Odette [Marie Céline Hallowes]
Life beyond Elmbridge
Odette Marie Celine Brailly was born on 28 April 1912 in Amiens, France. She was the eldest of three children born to Gaston and Yvonne Brailly. Her father was killed at Verdun in October 1918. His father visited his son's grave often, accompanied by the young Odette, and would tell her that, 'In twenty years there will be another war....and you will have to do your duty as your father did.' - an uncannily accurate prophecy. Odette Brailly was educated privately at the Convent of St. Therese in Amiens. During the First World War a number of young British officers were billeted with the Brailly family and when Roy Sansom (c.1911 - 1957), the son of one of these officers visited his father's hosts after the war he and Odette fell in love and married in 1931. Their first daughter was born in 1932 and in 1933, they moved to London. Two more daughters followed in 1934 and 1936. When the Second World War broke out in 1939 Roy Sansom enlisted and in 1940 Odette, her daughters and mother moved to Somerset.
In early 1942, the Admiralty broadcast a request for holiday photographs of the French, Dutch and Belgian Channel or North Sea beaches to help prepare for raids and eventually the liberation of occupied Europe. Odette responded writing that she had few photographs but was French and familiar with Boulogne. By mistake, she sent her reply to the War Office not the Admiralty. She was interviewed by Selwyn Jepson at the War Office who was recruiting for the French section of SOE. He thought she had the character and courage to be a successful operative but pointed out the dangers and his concerns for her young daughters. Odette reflected on what he had said and perhaps remembering her grandfather's words at her father's graveside, she decided to accept the offer to join SOE; as a prerequisite for this was to belong to a service organisation she became a member of the First Aid Nursing Yeomanry (FANY). Odette established her children in a convent in Essex and started her training.
On 3 November 1942, she landed from a small fishing boat near Cassis on the French Mediterranean coast. Odette's codename was 'Lise' and her mission was to cross Vichy France to the occupied zone to join a resistance group in Burgundy. She got on well with SOE's local organiser Peter Churchill, codenamed Raoul, and when the Germans invaded Vichy on 11 November in retaliation for the Allied invasion of N.Africa, he persuaded SOE command in London to allow Odette to remain as his courier first in Cannes, and from February 1943 in St. Jorioz, near Annecy. However, the resistance group had been infiltrated by a German agent, and Peter Churchill and Odette Sansom were arrested on 16 April 1943. By this time they were romantically involved and passed themselves off as married and as relations of Winston Churchill.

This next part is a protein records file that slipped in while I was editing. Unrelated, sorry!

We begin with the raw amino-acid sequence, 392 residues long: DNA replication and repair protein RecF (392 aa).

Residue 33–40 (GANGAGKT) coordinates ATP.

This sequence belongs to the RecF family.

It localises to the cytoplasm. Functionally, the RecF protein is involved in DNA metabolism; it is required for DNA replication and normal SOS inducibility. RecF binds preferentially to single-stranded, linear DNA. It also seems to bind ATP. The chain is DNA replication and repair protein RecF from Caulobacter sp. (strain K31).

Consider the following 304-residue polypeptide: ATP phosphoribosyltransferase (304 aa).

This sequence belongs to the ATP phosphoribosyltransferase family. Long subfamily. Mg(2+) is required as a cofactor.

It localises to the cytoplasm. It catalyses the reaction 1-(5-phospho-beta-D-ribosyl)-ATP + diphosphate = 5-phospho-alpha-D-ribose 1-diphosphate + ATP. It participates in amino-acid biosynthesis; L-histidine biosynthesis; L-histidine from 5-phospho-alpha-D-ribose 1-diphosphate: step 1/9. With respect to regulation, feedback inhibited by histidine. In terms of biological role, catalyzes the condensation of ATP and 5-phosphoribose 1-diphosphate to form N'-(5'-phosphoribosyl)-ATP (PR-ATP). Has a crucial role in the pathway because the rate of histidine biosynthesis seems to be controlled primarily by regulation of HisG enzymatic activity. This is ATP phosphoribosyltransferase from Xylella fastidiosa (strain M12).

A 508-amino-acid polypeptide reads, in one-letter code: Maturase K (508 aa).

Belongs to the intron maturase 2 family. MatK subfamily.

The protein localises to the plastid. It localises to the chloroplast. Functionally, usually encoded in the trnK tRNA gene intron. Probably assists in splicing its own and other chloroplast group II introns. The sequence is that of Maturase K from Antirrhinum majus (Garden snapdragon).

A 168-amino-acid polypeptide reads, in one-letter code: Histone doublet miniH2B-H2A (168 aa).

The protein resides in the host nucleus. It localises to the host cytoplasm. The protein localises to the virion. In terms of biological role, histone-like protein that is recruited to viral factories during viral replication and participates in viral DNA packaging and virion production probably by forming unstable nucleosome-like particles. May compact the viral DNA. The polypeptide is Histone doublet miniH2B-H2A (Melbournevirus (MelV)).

Odette was taken to Fresnes prison in Paris. She endured terrible torture but did not betray her resistance colleagues one of whom was Francis Cammaerts ('Roger'), recently arrived in France, who was to organise one of the most successful circuits of the war. In May 1944, she was sent to Ravensbruck concentration camp north of Berlin where she stayed until liberation in 1945. She spent months in solitary confinement close to the punishment block within hearing of the many beatings and executions that took place. Odette was condemned to death but the order was not carried out. Her fellow SOE agents Violette Szabo and Denise Bloch were murdered at Ravensbruck.Odette was eventually admitted to the camp hospital suffering from TB. On 1 May 1945 in an attempt to save himself, the camp commander, Fritz Suhren, believing Odette to be a relative of Winston Churchill, drove her to the American lines. His plan backfired: on arrival she grabbed his pistol, immediately denounced him and her evidence against him at the Nuremberg trials helped to convict him and he was hanged in 1950. "The first night of my release was unforgettable. It was a glorious night, full of stars and very cold.....It was so long since I had seen the night sky." Odette had been a prisoner of the Germans for just over two years.